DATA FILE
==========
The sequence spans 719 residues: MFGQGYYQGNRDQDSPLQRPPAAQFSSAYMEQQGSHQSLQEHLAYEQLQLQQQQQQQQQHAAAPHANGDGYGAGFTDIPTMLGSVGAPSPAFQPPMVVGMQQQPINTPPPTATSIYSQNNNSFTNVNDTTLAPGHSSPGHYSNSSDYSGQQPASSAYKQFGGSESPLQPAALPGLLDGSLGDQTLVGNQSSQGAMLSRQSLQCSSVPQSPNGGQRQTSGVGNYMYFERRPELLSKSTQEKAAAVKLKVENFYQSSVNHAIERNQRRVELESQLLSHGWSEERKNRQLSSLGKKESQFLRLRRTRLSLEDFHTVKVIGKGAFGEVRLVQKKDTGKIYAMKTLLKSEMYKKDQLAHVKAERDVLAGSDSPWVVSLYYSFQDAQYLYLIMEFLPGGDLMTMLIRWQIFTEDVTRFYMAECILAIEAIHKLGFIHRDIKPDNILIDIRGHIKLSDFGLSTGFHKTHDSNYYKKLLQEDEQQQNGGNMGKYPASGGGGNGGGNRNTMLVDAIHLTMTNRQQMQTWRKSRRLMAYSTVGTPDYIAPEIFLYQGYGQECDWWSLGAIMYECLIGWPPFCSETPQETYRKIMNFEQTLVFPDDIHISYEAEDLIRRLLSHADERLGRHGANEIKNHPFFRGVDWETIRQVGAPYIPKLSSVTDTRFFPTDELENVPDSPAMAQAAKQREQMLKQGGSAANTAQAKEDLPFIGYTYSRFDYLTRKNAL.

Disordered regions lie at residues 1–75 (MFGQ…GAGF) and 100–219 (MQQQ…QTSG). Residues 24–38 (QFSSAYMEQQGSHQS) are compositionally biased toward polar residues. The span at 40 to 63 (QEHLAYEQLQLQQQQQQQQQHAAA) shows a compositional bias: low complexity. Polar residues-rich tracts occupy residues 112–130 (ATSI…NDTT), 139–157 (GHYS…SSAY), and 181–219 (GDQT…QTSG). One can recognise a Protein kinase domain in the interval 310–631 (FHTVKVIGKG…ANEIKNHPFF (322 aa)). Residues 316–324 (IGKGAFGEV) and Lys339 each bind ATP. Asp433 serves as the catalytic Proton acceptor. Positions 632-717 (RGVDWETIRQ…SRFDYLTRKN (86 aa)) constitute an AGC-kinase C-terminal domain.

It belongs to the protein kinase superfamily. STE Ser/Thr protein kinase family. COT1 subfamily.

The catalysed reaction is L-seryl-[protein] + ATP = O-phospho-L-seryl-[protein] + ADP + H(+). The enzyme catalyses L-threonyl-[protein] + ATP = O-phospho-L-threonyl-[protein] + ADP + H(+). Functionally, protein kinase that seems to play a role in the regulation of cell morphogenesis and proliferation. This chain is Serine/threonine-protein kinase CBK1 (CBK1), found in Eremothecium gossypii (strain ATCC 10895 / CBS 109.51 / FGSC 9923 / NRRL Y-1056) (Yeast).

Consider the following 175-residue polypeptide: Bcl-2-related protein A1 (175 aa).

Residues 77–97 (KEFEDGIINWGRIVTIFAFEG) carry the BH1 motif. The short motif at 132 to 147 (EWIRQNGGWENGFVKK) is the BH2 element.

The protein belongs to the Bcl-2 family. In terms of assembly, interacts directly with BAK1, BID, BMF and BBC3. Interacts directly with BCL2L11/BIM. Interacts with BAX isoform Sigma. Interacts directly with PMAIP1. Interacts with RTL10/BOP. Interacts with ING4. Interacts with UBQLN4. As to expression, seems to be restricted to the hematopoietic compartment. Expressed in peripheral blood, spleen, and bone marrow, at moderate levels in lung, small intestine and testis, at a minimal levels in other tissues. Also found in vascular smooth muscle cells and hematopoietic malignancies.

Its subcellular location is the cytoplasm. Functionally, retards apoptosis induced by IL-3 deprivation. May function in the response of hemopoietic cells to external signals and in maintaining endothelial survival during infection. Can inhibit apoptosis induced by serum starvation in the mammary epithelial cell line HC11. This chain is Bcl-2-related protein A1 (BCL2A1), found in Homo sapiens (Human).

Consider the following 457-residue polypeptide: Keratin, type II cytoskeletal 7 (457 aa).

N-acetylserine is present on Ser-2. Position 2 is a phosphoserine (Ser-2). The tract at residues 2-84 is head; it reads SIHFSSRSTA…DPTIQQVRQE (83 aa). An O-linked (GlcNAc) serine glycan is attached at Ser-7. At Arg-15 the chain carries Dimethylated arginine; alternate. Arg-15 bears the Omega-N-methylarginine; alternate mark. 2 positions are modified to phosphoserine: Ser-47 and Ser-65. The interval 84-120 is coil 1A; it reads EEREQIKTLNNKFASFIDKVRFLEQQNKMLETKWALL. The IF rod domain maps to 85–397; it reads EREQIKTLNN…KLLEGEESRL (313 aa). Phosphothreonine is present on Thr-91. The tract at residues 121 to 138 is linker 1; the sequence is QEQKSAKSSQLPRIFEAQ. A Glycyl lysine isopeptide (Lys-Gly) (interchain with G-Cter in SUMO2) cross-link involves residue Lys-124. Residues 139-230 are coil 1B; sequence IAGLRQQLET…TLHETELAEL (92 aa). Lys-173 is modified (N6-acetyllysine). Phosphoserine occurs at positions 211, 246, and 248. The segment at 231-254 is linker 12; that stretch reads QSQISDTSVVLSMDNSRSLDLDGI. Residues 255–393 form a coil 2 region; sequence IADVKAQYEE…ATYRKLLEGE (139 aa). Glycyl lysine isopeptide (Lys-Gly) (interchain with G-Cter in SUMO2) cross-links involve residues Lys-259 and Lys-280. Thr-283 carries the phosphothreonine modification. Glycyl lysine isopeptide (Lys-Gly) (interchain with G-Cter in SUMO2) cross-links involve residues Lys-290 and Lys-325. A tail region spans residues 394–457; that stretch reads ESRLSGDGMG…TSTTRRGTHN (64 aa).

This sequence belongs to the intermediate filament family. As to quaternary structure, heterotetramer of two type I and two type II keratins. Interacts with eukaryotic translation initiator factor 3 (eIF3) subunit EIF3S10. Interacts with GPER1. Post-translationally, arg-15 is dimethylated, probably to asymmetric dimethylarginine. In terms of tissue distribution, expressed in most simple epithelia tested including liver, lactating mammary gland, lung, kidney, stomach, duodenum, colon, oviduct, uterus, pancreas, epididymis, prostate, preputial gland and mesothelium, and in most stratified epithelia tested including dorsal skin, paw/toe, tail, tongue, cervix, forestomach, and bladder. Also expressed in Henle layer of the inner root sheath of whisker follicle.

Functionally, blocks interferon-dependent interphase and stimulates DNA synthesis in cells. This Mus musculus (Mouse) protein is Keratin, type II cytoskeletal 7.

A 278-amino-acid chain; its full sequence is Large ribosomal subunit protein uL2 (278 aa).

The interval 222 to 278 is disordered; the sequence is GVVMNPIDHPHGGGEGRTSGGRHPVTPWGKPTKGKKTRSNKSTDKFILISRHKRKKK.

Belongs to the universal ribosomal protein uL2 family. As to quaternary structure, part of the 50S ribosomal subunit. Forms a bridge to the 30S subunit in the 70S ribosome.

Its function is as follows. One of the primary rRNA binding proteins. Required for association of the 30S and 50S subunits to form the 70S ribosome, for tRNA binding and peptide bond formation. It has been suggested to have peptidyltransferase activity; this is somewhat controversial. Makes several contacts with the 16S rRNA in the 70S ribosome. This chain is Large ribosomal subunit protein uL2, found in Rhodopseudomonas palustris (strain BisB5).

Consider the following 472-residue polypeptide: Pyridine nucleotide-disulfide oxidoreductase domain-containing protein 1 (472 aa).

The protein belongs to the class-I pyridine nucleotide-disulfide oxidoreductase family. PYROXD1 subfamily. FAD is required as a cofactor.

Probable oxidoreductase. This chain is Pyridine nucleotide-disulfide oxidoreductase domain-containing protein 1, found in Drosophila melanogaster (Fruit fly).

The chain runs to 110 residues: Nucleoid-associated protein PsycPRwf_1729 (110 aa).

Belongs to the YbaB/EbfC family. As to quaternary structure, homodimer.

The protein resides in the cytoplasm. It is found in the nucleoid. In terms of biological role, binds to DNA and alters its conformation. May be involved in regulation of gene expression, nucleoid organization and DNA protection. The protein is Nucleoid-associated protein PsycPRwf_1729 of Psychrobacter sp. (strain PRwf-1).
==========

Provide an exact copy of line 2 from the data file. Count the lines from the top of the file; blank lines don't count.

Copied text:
Disordered regions lie at residues 1–75 (MFGQ…GAGF) and 100–219 (MQQQ…QTSG). Residues 24–38 (QFSSAYMEQQGSHQS) are compositionally biased toward polar residues. The span at 40 to 63 (QEHLAYEQLQLQQQQQQQQQHAAA) shows a compositional bias: low complexity. Polar residues-rich tracts occupy residues 112–130 (ATSI…NDTT), 139–157 (GHYS…SSAY), and 181–219 (GDQT…QTSG). One can recognise a Protein kinase domain in the interval 310–631 (FHTVKVIGKG…ANEIKNHPFF (322 aa)). Residues 316–324 (IGKGAFGEV) and Lys339 each bind ATP. Asp433 serves as the catalytic Proton acceptor. Positions 632-717 (RGVDWETIRQ…SRFDYLTRKN (86 aa)) constitute an AGC-kinase C-terminal domain.